While matters were going on thus happily in the house, the main force sat patiently guarding it without. They appeared to understand that they had performed all the duty required of them, and only waited, that the said prisoners might be prepared and brought forth for their journey, and---waited still. The sun was climbing up the heavens an hour or more, and yet no man, nor voice, nor sound of violence came from the house to tell us of events within: patience was ill, and lingered ill. "Let us have a captain," said one--a captain, said all. Capt. Grigsby was elected, and went immediately into the house. The men still sat upon their horses--patience grew faint; an hour became an age. "Oh! go into the house, Ide, and come out again, and let us know what is going on there!" No sooner said than done. There sat Doct. S., just modifying a long string of articles of capitulation. There sat Merritt--his head fallen: there sat Knight, no longer able to interpret; and there sat the new made Captain, as mute as the seat he sat upon. The bottles had well nigh vanquished the captors. The Articles of Capitulation were seized hastily, read and thrown down again, and the men outside were soon informed of their contents. Pardon us, dear Doctor--we will not make an exposition. It is sufficient to say, that by the rule of opposition, they gave motion and energy to the waiting mass, and all that was necessary was to direct the torrent and guide the storm.
No one hitherto in authority had thought of seizing the fortress, or disarming its guard. Capt. Grigsby was hastily called, and the men demanded of him that the prisoners should be immediately conveyed to the Sacramento valley.
Capt. G. inquired, "What are the orders of Capt. Fremont in relation to these men?" Each man looked on his fellow, yet none spake. "But have you not got Capt. Fremont's name in black and white to authorize you in this you have done?" cried the enraged Captain-- and immediately we*09* demanded, that if there were any one present who had orders from him, either written or verbal, he declare the same. All declared, one after another, that they had no such orders. Thereupon the Captain was briefly but particulary informed, that the people whom he knew had received from Gen. Castro, and others in authority, the most insolent indignities--had been, on pain of death, ordered to leave the country; and that they had resolved to take the redress of grievances into their own hands; that we could not claim the protection of any government on earth, and were alone responsible for our conduct; that-- (Here the Captain's "fears of doing wrong" overcame his patriotism, and he interrupted the speaker by saying, "Gentlemen, I have been deceived; I cannot go with you; I resign and back out of the scrape. I can take my family to the mountains as cheap as any of you"--and Doct. S. at that moment led him into the house. Disorder and confusion prevailed.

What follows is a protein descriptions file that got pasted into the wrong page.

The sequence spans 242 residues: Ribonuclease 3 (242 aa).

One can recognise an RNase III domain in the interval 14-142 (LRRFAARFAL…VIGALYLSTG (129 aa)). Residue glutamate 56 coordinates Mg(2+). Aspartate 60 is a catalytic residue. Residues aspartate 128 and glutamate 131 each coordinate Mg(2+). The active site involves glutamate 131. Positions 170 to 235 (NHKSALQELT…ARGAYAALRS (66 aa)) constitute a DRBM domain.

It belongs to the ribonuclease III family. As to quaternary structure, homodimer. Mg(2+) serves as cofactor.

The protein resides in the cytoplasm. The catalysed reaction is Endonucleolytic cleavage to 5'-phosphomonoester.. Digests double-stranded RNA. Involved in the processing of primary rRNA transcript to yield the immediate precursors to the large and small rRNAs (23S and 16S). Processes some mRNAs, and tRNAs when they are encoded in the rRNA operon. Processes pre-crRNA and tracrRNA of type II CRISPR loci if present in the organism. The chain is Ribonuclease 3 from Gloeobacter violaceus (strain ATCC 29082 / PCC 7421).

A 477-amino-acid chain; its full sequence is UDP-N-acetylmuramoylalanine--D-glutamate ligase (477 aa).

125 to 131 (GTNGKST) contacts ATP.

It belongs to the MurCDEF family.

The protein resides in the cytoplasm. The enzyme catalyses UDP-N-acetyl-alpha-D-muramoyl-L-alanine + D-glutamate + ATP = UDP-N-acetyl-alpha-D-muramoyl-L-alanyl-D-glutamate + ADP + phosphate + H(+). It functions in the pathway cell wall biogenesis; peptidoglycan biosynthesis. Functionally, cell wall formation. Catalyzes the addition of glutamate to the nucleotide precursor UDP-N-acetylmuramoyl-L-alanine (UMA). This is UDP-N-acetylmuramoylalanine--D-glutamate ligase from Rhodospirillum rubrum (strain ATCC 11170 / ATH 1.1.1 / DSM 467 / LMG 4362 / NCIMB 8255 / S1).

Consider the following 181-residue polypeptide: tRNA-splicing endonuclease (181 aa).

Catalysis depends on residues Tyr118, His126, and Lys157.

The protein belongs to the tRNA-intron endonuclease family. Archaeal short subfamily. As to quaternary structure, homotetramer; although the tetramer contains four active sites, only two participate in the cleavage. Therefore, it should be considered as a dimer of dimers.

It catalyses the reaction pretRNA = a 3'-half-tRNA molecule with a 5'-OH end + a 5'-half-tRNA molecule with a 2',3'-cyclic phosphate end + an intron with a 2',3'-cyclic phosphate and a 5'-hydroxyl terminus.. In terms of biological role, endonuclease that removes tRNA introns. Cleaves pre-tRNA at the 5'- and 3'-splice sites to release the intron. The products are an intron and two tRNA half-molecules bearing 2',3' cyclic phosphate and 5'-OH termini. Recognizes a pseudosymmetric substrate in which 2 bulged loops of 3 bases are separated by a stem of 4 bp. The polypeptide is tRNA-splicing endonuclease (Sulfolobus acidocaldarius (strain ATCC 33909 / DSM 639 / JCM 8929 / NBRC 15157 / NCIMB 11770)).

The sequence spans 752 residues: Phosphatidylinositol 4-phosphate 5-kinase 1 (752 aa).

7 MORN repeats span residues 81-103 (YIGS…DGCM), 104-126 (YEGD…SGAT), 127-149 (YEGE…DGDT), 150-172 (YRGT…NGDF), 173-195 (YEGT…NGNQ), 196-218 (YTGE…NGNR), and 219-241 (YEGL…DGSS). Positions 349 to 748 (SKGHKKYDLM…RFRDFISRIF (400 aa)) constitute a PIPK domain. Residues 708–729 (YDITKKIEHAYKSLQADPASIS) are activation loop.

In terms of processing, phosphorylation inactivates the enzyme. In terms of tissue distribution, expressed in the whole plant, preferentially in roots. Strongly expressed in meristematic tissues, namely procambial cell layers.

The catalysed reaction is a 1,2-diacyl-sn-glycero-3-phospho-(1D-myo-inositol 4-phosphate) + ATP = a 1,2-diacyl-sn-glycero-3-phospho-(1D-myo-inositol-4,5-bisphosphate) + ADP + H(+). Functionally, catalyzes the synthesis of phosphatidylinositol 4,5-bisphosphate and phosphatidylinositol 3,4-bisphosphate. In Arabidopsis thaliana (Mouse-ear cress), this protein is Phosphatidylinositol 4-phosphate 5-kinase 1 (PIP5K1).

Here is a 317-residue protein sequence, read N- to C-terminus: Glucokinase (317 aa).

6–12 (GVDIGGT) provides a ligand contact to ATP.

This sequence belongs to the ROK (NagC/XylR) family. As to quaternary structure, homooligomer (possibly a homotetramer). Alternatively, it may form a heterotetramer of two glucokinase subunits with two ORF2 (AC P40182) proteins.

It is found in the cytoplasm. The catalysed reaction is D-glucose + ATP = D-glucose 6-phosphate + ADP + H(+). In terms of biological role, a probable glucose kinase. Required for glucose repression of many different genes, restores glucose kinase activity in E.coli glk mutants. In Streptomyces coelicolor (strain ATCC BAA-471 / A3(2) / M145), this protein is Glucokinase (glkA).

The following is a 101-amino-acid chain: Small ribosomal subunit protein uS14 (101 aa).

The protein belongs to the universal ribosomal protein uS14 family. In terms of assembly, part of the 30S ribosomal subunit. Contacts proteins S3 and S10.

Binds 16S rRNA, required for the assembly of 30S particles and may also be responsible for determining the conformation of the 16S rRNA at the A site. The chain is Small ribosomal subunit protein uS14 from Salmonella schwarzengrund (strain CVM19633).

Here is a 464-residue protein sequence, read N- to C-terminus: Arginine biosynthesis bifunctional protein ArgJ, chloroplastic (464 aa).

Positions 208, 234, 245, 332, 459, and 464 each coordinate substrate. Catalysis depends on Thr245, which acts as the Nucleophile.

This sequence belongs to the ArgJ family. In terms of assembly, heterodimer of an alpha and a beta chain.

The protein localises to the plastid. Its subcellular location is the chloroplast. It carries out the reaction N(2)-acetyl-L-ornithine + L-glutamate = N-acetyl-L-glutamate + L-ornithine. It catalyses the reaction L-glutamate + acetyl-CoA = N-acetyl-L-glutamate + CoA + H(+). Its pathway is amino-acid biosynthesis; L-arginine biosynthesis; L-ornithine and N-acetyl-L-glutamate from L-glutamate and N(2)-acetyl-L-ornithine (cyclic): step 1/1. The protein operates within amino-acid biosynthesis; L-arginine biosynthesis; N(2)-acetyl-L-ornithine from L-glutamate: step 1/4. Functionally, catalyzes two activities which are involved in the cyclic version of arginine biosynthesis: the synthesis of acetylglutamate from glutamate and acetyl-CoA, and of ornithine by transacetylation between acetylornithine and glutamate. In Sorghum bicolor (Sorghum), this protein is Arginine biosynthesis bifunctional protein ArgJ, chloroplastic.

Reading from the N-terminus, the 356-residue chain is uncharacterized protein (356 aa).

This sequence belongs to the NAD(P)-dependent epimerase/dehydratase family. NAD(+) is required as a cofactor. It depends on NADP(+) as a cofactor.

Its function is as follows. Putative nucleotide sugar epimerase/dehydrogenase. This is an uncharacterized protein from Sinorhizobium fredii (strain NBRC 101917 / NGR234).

One swore he would not stay to guard prisoners--another swore we would all have our throats cut--another called for fresh horses, and all were on the move--every man for himself; when the speaker [Mr. Ide] resumed his effort, raisin- his voice louder and more loud, as the men receded from the place, saying: "We need no horses; we want no horses. Saddle, no horse for me. I can go to the Spaniards, and make FREEMEN of them. I will give myself to them. I will lay my bones here, before I will take upon myself the ignominy of commencing an honorable work, and then flee like cowards, like thieves, when no enemy is in sight. In vain will you say you had honorable motives! Who will believe it? Flee this day, and the longest life cannot wear off your disgrace! Choose ye! choose ye this day, what you will be! We are robbers, or we must be conquerors!"--and the speaker in despair turned his back upon his receding companions.
With new hope they rallied around the desponding speaker--made him their Commander, their Chief; and his next words commanded the taking of the Fort. Joy lighted up every mind, and in a moment all was secured: 18 Prisoners, 9 brass cannon, 250 stands of arms, and tons of copper, shot, and other public property, of the value of 10 or 1200 dollars, was seized and held in trust for the public benefit.
Arrangements were immediately made for putting the garrison in a complete state of defence.
Tools suitable for fortification, and for supplying a well of water within our walls; and a liberal stock of provisions were procured on contract--pledging the public property now in possession for future payment. But that portion of our forces who still adhered to the "neutral conquest" plan, with the four gentlemen, the aforementioned prisoners at Sutter's Fort, were allowed to remain under the protection of Capt. Fremont, where every comfort was granted them that their situation allowed.
Thus and so was the "Independent Bear Flag Republic" inaugurated. Other circumstances might be given; but not to change its character. What dear friend of Capt. Fremont will hereafter claim that the taking of Sonoma, or the hoisting the Independent Flag, or any other act that grew out of the same, constituted any part of his plan for the conquest of California? If any of those twelve men who took the horses had have had any idea that Fremont desired the seizure of the garrison, think you they would have sat on their horses more than two hours, within pistol shot of the Fort, and never thought of taking possession of it? Or think you that if Capt. F. had designed the capture and hoisting the Independent Flag, he would not have so instructed his three champions, who were the leaders of this force, up to the very moment of the recalling the scattering soldiers, and the appointment of the Commander by the people, who ordered the taking of the Garrison?